What growth measures is the super-profits of the one per cent. What it fails to measure is destruction of life in nature and society. The poverty and exclusion of the 99 per cent from the economy of one per cent is linked to the growth paradigm. It’s said the cake must grow bigger so that it can be shared among a larger number. That’s how poverty will be removed in the fundamentalist religion of growth.
But the illusions substituting real wealth and real people are actually making the ecological/material cake shrink. Further, the shrinking cake is being poisoned by processes that create “growth”: another word for profits of the one per cent. A shrinking poisoned cake becomes a cause for increasing poverty, inequality, disease. It’s not an answer to poverty, it’s the cause of both poverty and ecological destruction.
The processes that allow the one per cent to accumulate limitless wealth are those through which they grab resources and livelihoods of people, creating poverty. The creation of extreme poverty and accumulation of extreme wealth is a single interconnected process. England’s increase in wealth during colonialism was linked to the creation of poverty and famines in India. The concentration of wealth in the hands of the one per cent is linked to the planetary crisis, and the crisis of deepening hunger and poverty.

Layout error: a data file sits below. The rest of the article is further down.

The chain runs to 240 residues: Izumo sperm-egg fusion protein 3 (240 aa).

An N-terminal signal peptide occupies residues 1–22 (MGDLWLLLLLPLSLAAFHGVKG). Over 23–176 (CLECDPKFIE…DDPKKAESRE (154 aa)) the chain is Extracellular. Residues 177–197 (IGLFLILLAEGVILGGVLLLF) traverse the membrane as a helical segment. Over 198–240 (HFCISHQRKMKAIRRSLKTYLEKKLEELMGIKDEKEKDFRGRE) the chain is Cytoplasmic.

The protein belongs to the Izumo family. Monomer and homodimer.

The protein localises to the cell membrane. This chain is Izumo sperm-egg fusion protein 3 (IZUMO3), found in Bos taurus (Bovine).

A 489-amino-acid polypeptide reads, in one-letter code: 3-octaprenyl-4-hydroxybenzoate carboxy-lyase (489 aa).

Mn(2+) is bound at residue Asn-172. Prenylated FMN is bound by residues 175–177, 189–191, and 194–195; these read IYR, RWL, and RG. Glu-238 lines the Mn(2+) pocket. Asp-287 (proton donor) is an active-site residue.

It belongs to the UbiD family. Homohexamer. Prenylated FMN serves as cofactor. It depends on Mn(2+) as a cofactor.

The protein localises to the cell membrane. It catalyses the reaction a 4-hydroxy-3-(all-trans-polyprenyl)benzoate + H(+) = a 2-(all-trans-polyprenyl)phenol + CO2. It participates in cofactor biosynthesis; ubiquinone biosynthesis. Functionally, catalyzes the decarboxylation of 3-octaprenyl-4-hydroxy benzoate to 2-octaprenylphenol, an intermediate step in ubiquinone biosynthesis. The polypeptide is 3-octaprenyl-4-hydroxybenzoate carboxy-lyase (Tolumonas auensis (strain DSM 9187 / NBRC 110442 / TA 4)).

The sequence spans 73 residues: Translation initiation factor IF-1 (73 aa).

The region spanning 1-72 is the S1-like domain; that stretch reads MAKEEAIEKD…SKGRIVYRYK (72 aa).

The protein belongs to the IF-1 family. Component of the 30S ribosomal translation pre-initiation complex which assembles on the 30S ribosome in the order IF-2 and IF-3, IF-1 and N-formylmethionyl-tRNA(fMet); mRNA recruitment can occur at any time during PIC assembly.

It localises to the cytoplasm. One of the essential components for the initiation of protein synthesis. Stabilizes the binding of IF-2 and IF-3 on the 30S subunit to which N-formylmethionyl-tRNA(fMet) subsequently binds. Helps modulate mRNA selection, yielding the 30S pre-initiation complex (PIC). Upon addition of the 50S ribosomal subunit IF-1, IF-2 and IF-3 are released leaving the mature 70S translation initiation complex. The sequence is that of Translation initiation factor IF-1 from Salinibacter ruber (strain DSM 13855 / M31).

Economic growth hides the poverty it creates, both through destruction of nature, and nature’s ability to provide goods and services, as well as through destroying self-provisioning capacities of societies which Gandhi called “swadeshi”. The manipulation of the economy through GDP needs to be replaced by a development model for the well-being of all life and all people.
That’s why nations like Bhutan have adopted Gross National Happiness instead of Gross National Product to measure well-being. Economists like Joseph Stiglitz and Amartya Sen have admitted GDP doesn’t capture the human condition. Navdanya is working with Bhutan to make a transition to a 100 per cent organic Bhutan, as well as transition from GDP to Gross National Happiness as a measure of socio-economic well-being. Growing organic is growing happiness and well-being for the planet — for farmers as well as for everyone who eats.